Dix: I was up on that colt's back. My father and grandfather were there, watching the fun. That colt was buck-jumpin' and pitchin' and once he tried to scrape me off against the fence, but I stayed with him, you bet. And then I heard my granddaddy say, 'He's a real Handley, that boy, a real Handley.' And I felt proud as you please.
Doll: Did that really happen, Dix, well, when you were a kid?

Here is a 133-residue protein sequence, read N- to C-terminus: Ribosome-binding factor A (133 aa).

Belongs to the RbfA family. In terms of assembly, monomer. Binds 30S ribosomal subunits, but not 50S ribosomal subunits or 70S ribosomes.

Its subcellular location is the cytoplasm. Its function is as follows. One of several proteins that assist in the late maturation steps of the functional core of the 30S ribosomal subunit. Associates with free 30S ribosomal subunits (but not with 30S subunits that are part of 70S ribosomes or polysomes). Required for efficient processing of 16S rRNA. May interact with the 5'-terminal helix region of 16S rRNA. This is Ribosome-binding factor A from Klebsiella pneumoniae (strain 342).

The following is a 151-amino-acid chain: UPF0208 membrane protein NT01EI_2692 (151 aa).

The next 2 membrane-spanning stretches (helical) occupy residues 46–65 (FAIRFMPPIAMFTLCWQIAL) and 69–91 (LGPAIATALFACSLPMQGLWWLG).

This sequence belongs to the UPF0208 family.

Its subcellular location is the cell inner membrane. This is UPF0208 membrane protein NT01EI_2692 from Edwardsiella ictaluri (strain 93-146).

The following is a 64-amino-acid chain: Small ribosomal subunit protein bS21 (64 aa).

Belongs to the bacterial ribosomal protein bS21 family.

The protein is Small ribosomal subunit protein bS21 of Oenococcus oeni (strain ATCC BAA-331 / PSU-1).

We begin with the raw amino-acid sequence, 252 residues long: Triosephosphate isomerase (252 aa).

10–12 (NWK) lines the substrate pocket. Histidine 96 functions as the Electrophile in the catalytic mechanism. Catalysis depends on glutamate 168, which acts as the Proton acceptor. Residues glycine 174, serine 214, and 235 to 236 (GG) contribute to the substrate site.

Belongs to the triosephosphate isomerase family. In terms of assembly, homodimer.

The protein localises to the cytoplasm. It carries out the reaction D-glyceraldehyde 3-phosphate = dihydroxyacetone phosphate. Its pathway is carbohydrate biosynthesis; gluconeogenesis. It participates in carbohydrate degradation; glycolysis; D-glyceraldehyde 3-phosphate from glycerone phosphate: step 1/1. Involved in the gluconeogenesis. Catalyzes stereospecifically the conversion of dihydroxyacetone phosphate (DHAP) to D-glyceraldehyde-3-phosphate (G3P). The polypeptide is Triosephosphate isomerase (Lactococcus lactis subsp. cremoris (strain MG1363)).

Dix: Not exactly. The black colt pitched me into a fence on the first buck and my old man come over and prodded me with his boot and said, 'Maybe that'll teach ya not to brag about how good you are on a horse'...One of my ancestors imported the first Irish thoroughbred into our county...Why our farm was in the family for generations, one hundred sixty acres - thirty in bluegrass and the rest in crops. A fine barn and seven brood mares...And then everything happened at once. My old man died and we lost our corn crop. That black colt I was telling you about, he broke his leg and had to be shot. That was a rotten year. I'll never forget the day we left. Me and my brother swore we'd buy Hickory Wood Farm back some day...Twelve grand would have swung it, and I almost made it once. I had more than five thousand dollars in my pocket and Pampoon was runnin' in the Suburban. I figured he couldn't lose. I put it all on his nose. He lost by a nose...The way I figure, my luck's just gotta turn. One of these days, I'll make a real killin' and then I'm gonna head for home. First thing I do when I get there is take a bath in the creek, and get this city dirt off me.
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